By the use of liposomes containing the purified surface glycoprotein (G) of rabies virus and the haemagglutinin—neuraminidase (HN) and fusion (F) glycoproteins of Sendai virus, the target antigen of anti-rabies virus cytotoxic T lymphocyte (CTL) clones isolated in a previous study was identified as the G protein. Recognition of the H-2K determinant of the class I major histocompatibility complex (MHC) was necessary for target lysis by the CTL clones. One of the CTL clones was examined for the ability to protect mice against a lethal rabies virus infection. CTL were transferred into syngeneic mice which had been infected in the hind footpad with the ERA strain of rabies virus. The infection was converted into a lethal infection by cyclophosphamide treatment 1 day after virus infection. Transfer of CTL 2 to 3 days after virus infection protected approximately 50% of mice during the observation period of 4 weeks. Greater protection was obtained in mice receiving both anti-rabies virus antibodies and CTL cells.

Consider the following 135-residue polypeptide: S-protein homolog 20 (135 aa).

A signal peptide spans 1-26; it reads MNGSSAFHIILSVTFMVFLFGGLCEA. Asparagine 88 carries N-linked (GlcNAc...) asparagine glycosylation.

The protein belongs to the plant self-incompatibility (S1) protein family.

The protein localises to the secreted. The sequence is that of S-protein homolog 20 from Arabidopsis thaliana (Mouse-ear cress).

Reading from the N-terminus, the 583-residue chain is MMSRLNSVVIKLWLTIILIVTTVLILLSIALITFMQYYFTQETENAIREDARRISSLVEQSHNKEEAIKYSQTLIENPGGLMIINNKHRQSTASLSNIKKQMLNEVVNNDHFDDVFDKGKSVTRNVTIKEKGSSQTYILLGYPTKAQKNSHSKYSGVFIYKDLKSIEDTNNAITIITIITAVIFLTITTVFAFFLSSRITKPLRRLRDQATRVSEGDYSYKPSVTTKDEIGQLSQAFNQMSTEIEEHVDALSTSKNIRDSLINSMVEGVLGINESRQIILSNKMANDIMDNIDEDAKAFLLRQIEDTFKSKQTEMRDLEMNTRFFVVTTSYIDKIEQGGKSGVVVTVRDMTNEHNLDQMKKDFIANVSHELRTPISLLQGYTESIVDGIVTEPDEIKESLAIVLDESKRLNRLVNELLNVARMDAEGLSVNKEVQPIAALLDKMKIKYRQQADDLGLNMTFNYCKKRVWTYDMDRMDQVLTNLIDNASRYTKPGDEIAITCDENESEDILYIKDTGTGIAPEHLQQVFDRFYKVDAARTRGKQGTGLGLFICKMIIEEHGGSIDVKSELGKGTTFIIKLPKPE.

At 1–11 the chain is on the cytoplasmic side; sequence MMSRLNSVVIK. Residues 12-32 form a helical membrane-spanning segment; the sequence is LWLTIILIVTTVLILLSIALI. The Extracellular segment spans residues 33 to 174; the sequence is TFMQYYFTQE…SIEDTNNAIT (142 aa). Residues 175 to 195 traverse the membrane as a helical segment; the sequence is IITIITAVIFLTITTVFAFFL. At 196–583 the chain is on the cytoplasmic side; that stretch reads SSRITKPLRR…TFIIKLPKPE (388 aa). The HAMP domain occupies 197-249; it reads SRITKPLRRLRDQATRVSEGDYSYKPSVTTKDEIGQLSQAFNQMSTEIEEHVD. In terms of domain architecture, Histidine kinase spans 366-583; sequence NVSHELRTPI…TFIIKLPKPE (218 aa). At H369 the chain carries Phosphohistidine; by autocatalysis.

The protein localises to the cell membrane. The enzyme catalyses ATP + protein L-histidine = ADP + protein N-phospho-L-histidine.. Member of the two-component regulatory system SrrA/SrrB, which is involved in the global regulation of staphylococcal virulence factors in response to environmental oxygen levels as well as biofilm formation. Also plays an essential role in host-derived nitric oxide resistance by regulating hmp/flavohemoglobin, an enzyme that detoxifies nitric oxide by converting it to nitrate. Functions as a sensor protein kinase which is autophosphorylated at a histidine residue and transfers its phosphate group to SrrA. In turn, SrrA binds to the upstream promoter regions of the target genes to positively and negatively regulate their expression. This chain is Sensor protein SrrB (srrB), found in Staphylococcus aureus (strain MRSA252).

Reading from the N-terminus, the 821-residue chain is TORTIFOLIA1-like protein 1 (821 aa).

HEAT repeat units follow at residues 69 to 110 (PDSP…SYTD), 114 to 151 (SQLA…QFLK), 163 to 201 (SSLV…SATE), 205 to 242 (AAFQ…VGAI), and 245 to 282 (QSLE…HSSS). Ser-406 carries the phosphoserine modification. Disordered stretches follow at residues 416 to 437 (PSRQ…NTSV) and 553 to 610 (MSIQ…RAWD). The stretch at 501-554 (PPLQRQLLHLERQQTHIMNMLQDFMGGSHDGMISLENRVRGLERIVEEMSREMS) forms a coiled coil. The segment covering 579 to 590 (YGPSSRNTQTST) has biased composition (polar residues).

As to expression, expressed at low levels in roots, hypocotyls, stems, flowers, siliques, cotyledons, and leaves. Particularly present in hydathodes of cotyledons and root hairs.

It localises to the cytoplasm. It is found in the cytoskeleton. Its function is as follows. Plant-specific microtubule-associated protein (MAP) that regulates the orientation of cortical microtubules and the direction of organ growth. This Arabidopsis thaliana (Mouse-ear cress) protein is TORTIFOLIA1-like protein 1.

Article metrics loading...

Loading full text...

Full text loading...


Most cited this month Most Cited RSS feed

This is a required field
Please enter a valid email address
Approval was a Success
Invalid data
An Error Occurred
Approval was partially successful, following selected items could not be processed due to error